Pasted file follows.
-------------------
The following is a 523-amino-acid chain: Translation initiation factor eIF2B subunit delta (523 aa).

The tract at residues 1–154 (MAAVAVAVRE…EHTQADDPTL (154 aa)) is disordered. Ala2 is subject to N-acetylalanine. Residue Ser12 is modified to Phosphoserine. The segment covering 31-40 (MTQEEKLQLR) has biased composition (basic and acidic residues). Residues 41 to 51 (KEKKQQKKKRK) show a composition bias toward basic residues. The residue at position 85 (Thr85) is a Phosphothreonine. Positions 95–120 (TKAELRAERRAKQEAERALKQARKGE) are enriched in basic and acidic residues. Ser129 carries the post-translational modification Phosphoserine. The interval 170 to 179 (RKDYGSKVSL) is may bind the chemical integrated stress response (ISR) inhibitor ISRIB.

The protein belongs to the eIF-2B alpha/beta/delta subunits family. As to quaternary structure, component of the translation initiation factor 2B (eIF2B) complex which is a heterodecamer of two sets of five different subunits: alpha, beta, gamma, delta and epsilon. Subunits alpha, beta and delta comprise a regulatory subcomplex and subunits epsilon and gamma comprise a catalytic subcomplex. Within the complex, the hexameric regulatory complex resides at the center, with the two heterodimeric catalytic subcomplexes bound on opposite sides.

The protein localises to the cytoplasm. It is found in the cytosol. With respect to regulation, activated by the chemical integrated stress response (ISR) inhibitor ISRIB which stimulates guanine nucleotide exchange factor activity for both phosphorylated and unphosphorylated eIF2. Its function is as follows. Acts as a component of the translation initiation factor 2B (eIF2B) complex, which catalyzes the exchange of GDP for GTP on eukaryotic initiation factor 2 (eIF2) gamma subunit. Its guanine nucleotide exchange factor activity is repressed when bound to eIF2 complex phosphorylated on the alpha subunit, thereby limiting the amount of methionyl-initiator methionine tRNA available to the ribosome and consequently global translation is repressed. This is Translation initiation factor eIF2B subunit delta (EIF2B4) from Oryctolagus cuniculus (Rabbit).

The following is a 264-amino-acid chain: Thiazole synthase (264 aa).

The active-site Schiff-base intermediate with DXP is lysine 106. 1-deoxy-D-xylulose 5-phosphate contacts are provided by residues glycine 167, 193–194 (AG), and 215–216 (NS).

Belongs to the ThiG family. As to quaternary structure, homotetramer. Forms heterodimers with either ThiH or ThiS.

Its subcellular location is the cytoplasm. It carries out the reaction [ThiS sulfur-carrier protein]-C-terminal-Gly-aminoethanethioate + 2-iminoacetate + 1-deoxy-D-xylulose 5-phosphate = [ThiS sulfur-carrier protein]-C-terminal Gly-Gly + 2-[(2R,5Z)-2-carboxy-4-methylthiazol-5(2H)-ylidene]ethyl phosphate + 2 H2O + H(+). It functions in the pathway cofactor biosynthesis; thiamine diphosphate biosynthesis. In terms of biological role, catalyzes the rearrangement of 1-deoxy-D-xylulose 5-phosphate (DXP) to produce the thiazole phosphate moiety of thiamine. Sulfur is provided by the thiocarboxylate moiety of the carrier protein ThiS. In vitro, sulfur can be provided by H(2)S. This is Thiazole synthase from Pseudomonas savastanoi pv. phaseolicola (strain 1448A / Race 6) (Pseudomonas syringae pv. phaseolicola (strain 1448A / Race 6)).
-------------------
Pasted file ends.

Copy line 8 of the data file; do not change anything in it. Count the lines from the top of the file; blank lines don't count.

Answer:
Its subcellular location is the cytoplasm. It carries out the reaction [ThiS sulfur-carrier protein]-C-terminal-Gly-aminoethanethioate + 2-iminoacetate + 1-deoxy-D-xylulose 5-phosphate = [ThiS sulfur-carrier protein]-C-terminal Gly-Gly + 2-[(2R,5Z)-2-carboxy-4-methylthiazol-5(2H)-ylidene]ethyl phosphate + 2 H2O + H(+). It functions in the pathway cofactor biosynthesis; thiamine diphosphate biosynthesis. In terms of biological role, catalyzes the rearrangement of 1-deoxy-D-xylulose 5-phosphate (DXP) to produce the thiazole phosphate moiety of thiamine. Sulfur is provided by the thiocarboxylate moiety of the carrier protein ThiS. In vitro, sulfur can be provided by H(2)S. This is Thiazole synthase from Pseudomonas savastanoi pv. phaseolicola (strain 1448A / Race 6) (Pseudomonas syringae pv. phaseolicola (strain 1448A / Race 6)).